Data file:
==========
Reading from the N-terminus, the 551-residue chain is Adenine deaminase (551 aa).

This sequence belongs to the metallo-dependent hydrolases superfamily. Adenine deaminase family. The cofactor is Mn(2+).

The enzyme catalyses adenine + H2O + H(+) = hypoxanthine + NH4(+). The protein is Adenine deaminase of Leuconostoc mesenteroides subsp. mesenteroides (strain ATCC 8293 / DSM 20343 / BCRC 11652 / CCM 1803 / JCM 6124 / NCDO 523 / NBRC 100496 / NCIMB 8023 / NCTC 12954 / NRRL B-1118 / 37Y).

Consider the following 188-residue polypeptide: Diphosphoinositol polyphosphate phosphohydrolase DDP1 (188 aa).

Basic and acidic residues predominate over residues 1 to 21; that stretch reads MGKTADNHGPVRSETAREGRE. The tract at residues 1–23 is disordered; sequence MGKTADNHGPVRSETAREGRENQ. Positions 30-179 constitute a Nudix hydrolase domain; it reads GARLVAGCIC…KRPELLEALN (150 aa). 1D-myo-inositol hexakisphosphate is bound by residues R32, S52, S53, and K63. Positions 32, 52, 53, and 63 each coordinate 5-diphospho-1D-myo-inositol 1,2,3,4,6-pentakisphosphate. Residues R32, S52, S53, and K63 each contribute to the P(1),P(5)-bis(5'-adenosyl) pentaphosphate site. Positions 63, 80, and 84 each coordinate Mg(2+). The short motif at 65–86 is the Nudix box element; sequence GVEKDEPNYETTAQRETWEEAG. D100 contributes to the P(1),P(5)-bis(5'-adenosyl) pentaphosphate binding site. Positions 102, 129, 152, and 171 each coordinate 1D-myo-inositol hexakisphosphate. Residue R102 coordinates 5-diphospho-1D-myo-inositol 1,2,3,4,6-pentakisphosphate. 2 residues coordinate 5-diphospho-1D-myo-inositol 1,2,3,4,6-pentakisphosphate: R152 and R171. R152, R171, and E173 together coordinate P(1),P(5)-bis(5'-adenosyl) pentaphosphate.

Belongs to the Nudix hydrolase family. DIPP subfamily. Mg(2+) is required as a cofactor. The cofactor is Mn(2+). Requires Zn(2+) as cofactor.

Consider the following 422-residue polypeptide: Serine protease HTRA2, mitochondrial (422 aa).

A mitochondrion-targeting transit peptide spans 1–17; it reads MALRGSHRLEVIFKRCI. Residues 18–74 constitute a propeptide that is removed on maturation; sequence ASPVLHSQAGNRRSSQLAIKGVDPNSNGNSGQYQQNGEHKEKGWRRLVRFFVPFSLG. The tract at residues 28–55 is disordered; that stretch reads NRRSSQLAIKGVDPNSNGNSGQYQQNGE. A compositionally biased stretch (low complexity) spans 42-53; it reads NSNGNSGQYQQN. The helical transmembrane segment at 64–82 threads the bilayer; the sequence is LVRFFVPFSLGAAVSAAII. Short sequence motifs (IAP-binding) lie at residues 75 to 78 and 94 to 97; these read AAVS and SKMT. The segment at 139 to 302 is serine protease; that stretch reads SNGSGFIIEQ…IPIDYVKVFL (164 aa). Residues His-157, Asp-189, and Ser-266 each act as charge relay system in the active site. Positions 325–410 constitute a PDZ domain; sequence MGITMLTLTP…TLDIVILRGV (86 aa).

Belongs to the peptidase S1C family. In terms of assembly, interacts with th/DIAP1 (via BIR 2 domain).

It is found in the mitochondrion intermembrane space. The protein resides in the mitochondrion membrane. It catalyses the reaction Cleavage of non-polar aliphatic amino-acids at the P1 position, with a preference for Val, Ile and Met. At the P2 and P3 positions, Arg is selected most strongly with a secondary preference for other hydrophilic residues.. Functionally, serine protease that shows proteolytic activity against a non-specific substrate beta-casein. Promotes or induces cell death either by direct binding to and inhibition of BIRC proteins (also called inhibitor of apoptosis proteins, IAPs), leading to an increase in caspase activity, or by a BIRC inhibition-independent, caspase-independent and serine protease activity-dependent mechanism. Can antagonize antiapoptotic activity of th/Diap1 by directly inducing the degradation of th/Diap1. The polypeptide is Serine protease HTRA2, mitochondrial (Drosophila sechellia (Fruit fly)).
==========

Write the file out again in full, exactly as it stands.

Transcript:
Reading from the N-terminus, the 551-residue chain is Adenine deaminase (551 aa).

This sequence belongs to the metallo-dependent hydrolases superfamily. Adenine deaminase family. The cofactor is Mn(2+).

The enzyme catalyses adenine + H2O + H(+) = hypoxanthine + NH4(+). The protein is Adenine deaminase of Leuconostoc mesenteroides subsp. mesenteroides (strain ATCC 8293 / DSM 20343 / BCRC 11652 / CCM 1803 / JCM 6124 / NCDO 523 / NBRC 100496 / NCIMB 8023 / NCTC 12954 / NRRL B-1118 / 37Y).

Consider the following 188-residue polypeptide: Diphosphoinositol polyphosphate phosphohydrolase DDP1 (188 aa).

Basic and acidic residues predominate over residues 1 to 21; that stretch reads MGKTADNHGPVRSETAREGRE. The tract at residues 1–23 is disordered; sequence MGKTADNHGPVRSETAREGRENQ. Positions 30-179 constitute a Nudix hydrolase domain; it reads GARLVAGCIC…KRPELLEALN (150 aa). 1D-myo-inositol hexakisphosphate is bound by residues R32, S52, S53, and K63. Positions 32, 52, 53, and 63 each coordinate 5-diphospho-1D-myo-inositol 1,2,3,4,6-pentakisphosphate. Residues R32, S52, S53, and K63 each contribute to the P(1),P(5)-bis(5'-adenosyl) pentaphosphate site. Positions 63, 80, and 84 each coordinate Mg(2+). The short motif at 65–86 is the Nudix box element; sequence GVEKDEPNYETTAQRETWEEAG. D100 contributes to the P(1),P(5)-bis(5'-adenosyl) pentaphosphate binding site. Positions 102, 129, 152, and 171 each coordinate 1D-myo-inositol hexakisphosphate. Residue R102 coordinates 5-diphospho-1D-myo-inositol 1,2,3,4,6-pentakisphosphate. 2 residues coordinate 5-diphospho-1D-myo-inositol 1,2,3,4,6-pentakisphosphate: R152 and R171. R152, R171, and E173 together coordinate P(1),P(5)-bis(5'-adenosyl) pentaphosphate.

Belongs to the Nudix hydrolase family. DIPP subfamily. Mg(2+) is required as a cofactor. The cofactor is Mn(2+). Requires Zn(2+) as cofactor.

Consider the following 422-residue polypeptide: Serine protease HTRA2, mitochondrial (422 aa).

A mitochondrion-targeting transit peptide spans 1–17; it reads MALRGSHRLEVIFKRCI. Residues 18–74 constitute a propeptide that is removed on maturation; sequence ASPVLHSQAGNRRSSQLAIKGVDPNSNGNSGQYQQNGEHKEKGWRRLVRFFVPFSLG. The tract at residues 28–55 is disordered; that stretch reads NRRSSQLAIKGVDPNSNGNSGQYQQNGE. A compositionally biased stretch (low complexity) spans 42-53; it reads NSNGNSGQYQQN. The helical transmembrane segment at 64–82 threads the bilayer; the sequence is LVRFFVPFSLGAAVSAAII. Short sequence motifs (IAP-binding) lie at residues 75 to 78 and 94 to 97; these read AAVS and SKMT. The segment at 139 to 302 is serine protease; that stretch reads SNGSGFIIEQ…IPIDYVKVFL (164 aa). Residues His-157, Asp-189, and Ser-266 each act as charge relay system in the active site. Positions 325–410 constitute a PDZ domain; sequence MGITMLTLTP…TLDIVILRGV (86 aa).

Belongs to the peptidase S1C family. In terms of assembly, interacts with th/DIAP1 (via BIR 2 domain).

It is found in the mitochondrion intermembrane space. The protein resides in the mitochondrion membrane. It catalyses the reaction Cleavage of non-polar aliphatic amino-acids at the P1 position, with a preference for Val, Ile and Met. At the P2 and P3 positions, Arg is selected most strongly with a secondary preference for other hydrophilic residues.. Functionally, serine protease that shows proteolytic activity against a non-specific substrate beta-casein. Promotes or induces cell death either by direct binding to and inhibition of BIRC proteins (also called inhibitor of apoptosis proteins, IAPs), leading to an increase in caspase activity, or by a BIRC inhibition-independent, caspase-independent and serine protease activity-dependent mechanism. Can antagonize antiapoptotic activity of th/Diap1 by directly inducing the degradation of th/Diap1. The polypeptide is Serine protease HTRA2, mitochondrial (Drosophila sechellia (Fruit fly)).